What Were You Doing When You Were Cat-Called?

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This summer, I am honored to have been invited to the 50|50 show at the Sanchez Art Center in Pacifica, CA. Every artist in the show will create 50 small works (6” x 6”) over the course of 50 days. Each artist chooses a theme for their 50 pieces and uses a single medium throughout the 50-piece series. Creation of works by participating artists will begin June 12 and end July 31, 2017. The exhibition will run September 1 – October 1, 2017.

For my theme, I have chosen the title “What were you doing when you were catcalled?” The series of portraits will address the problem of street harassment of women, and to the fact that it often happens regardless of the behavior, appearance, or activity of the woman at the time. By documenting the absurdity of the commonplace activities that were interrupted by street harassment, the series will draw attention to the incredible frequency at which it happens as well as humanize and empower the women who have their lives interrupted by it on a regular basis.

For an example, I remember feeling particularly indignant a few years ago when I was walking into a pharmacy to get a prescription for a toothache and a man told me I was “so pretty that I should smile more.” I couldn’t smile because I was in physical pain, and the guy had no concept that I had a life outside of being a pretty person to look at!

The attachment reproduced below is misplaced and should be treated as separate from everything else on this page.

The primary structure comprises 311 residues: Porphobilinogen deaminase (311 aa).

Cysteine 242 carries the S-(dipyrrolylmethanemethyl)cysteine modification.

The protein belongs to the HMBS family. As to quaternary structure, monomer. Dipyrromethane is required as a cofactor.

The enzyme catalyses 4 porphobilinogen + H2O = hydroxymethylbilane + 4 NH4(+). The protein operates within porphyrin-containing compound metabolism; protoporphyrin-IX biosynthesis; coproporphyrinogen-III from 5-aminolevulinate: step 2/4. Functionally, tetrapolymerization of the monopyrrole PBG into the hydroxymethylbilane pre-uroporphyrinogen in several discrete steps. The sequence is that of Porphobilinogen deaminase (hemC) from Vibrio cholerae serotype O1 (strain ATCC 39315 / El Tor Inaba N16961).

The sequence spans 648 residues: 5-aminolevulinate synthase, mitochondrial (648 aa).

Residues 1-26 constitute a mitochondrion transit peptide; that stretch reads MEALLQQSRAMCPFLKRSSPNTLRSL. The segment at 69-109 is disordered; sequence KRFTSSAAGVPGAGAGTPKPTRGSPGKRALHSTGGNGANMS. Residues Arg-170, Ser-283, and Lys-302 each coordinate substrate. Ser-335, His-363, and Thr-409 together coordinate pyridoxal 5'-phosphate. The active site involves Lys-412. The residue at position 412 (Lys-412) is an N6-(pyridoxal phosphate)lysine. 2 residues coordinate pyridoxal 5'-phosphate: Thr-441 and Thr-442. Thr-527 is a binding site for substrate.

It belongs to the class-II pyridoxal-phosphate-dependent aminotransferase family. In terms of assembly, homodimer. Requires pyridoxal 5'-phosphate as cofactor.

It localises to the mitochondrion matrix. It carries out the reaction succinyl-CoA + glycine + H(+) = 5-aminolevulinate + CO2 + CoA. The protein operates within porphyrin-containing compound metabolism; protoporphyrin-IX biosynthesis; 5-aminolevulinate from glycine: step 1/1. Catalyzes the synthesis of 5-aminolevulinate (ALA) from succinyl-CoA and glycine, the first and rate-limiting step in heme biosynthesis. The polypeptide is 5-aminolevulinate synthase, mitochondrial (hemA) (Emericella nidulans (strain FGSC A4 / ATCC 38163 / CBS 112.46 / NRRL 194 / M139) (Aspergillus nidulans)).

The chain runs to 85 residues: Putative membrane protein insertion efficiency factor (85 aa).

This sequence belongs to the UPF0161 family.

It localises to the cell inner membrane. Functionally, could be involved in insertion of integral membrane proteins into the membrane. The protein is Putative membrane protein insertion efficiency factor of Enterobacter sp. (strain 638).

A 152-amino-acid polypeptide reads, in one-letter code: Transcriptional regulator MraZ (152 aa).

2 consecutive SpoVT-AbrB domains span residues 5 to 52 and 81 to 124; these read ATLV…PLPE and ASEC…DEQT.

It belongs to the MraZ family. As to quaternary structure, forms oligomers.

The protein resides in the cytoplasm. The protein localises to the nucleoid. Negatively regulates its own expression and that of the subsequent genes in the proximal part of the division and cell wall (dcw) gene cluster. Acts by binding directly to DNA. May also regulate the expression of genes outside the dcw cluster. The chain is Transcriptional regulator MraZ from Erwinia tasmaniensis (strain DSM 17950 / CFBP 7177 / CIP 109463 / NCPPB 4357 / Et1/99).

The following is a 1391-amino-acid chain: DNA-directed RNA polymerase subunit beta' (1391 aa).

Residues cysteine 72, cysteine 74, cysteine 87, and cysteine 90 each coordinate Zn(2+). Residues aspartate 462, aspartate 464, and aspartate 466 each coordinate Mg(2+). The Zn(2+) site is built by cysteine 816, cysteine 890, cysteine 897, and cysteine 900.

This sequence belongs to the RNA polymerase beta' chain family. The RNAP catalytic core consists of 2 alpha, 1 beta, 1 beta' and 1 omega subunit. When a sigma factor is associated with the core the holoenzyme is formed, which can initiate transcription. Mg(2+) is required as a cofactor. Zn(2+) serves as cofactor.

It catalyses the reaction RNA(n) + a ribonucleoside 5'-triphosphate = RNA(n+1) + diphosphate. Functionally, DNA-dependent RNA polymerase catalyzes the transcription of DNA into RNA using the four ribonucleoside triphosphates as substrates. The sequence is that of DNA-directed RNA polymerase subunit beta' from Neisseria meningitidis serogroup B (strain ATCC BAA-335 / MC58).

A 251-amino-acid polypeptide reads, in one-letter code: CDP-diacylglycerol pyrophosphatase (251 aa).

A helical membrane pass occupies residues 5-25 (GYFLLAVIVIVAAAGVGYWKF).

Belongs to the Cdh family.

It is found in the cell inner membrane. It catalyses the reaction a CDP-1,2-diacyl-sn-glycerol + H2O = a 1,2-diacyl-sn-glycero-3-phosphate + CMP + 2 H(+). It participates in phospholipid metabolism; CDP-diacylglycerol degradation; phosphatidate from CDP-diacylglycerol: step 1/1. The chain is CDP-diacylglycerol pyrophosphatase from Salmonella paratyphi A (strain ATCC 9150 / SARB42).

Some of the most pervasive forms of street harassment, like telling women they’re beautiful or asking them to smile, are often assumed to be harmless. Many people don’t understand what’s wrong with giving women a compliment.

But the vast majority of people who are on the receiving end of this attention don’t see it this way; in fact, according to Hollaback!’s new survey, just three percent of respondents under the age of 40 agreed that these interactions are complimentary. Instead, previous qualitative research has found that women report feeling angry, annoyed, disgusted, nervous, and scared when they’re the subject of catcalls. They’re often concerned the situation will escalate into something more threatening.

From the article This Is What Women Are Forced To Do To Avoid Street Harassment

I asked for 50 volunteers to take a photo of themselves and share a story with me of what was going on in their lives during a time they experienced street harassment. Using these photos and reasons, I am painting 50 pieces – one portrait every day from June 12th to July 31st.

By giving context about women’s personal experiences, the series will draw attention to the problem of street harassment while portraying women as powerful, complex human beings.

 

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